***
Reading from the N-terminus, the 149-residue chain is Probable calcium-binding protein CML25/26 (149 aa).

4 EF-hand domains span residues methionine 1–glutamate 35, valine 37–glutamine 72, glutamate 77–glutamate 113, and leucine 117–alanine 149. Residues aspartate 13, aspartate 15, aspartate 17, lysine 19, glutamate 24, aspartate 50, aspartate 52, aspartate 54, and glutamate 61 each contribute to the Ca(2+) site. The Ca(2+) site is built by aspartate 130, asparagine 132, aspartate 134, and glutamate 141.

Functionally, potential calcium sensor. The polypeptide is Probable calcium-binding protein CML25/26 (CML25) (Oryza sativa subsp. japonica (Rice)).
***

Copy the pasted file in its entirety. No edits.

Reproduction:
Reading from the N-terminus, the 149-residue chain is Probable calcium-binding protein CML25/26 (149 aa).

4 EF-hand domains span residues methionine 1–glutamate 35, valine 37–glutamine 72, glutamate 77–glutamate 113, and leucine 117–alanine 149. Residues aspartate 13, aspartate 15, aspartate 17, lysine 19, glutamate 24, aspartate 50, aspartate 52, aspartate 54, and glutamate 61 each contribute to the Ca(2+) site. The Ca(2+) site is built by aspartate 130, asparagine 132, aspartate 134, and glutamate 141.

Functionally, potential calcium sensor. The polypeptide is Probable calcium-binding protein CML25/26 (CML25) (Oryza sativa subsp. japonica (Rice)).